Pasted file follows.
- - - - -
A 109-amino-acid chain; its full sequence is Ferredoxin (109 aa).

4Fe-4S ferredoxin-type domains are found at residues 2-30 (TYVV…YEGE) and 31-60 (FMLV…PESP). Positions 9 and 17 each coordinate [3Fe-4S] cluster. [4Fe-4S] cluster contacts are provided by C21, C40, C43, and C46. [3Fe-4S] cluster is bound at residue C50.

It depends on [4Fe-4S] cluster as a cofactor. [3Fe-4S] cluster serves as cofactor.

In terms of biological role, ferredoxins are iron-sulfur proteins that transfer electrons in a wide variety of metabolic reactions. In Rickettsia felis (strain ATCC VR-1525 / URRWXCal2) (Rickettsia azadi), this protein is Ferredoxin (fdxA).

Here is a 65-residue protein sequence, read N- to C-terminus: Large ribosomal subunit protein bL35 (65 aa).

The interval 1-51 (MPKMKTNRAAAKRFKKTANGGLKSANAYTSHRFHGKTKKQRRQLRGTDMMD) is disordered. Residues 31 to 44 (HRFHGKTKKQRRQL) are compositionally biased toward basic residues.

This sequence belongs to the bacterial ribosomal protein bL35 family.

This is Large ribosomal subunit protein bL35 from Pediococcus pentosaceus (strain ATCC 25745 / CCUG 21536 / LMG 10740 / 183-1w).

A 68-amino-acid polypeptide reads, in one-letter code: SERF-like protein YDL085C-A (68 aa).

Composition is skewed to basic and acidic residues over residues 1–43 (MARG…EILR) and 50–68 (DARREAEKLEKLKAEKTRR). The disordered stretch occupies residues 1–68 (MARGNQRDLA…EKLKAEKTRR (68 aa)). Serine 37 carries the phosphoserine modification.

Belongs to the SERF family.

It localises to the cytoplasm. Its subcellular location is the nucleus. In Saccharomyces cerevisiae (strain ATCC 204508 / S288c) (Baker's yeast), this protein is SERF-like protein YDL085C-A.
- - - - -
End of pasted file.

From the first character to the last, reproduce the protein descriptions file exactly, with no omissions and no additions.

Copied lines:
A 109-amino-acid chain; its full sequence is Ferredoxin (109 aa).

4Fe-4S ferredoxin-type domains are found at residues 2-30 (TYVV…YEGE) and 31-60 (FMLV…PESP). Positions 9 and 17 each coordinate [3Fe-4S] cluster. [4Fe-4S] cluster contacts are provided by C21, C40, C43, and C46. [3Fe-4S] cluster is bound at residue C50.

It depends on [4Fe-4S] cluster as a cofactor. [3Fe-4S] cluster serves as cofactor.

In terms of biological role, ferredoxins are iron-sulfur proteins that transfer electrons in a wide variety of metabolic reactions. In Rickettsia felis (strain ATCC VR-1525 / URRWXCal2) (Rickettsia azadi), this protein is Ferredoxin (fdxA).

Here is a 65-residue protein sequence, read N- to C-terminus: Large ribosomal subunit protein bL35 (65 aa).

The interval 1-51 (MPKMKTNRAAAKRFKKTANGGLKSANAYTSHRFHGKTKKQRRQLRGTDMMD) is disordered. Residues 31 to 44 (HRFHGKTKKQRRQL) are compositionally biased toward basic residues.

This sequence belongs to the bacterial ribosomal protein bL35 family.

This is Large ribosomal subunit protein bL35 from Pediococcus pentosaceus (strain ATCC 25745 / CCUG 21536 / LMG 10740 / 183-1w).

A 68-amino-acid polypeptide reads, in one-letter code: SERF-like protein YDL085C-A (68 aa).

Composition is skewed to basic and acidic residues over residues 1–43 (MARG…EILR) and 50–68 (DARREAEKLEKLKAEKTRR). The disordered stretch occupies residues 1–68 (MARGNQRDLA…EKLKAEKTRR (68 aa)). Serine 37 carries the phosphoserine modification.

Belongs to the SERF family.

It localises to the cytoplasm. Its subcellular location is the nucleus. In Saccharomyces cerevisiae (strain ATCC 204508 / S288c) (Baker's yeast), this protein is SERF-like protein YDL085C-A.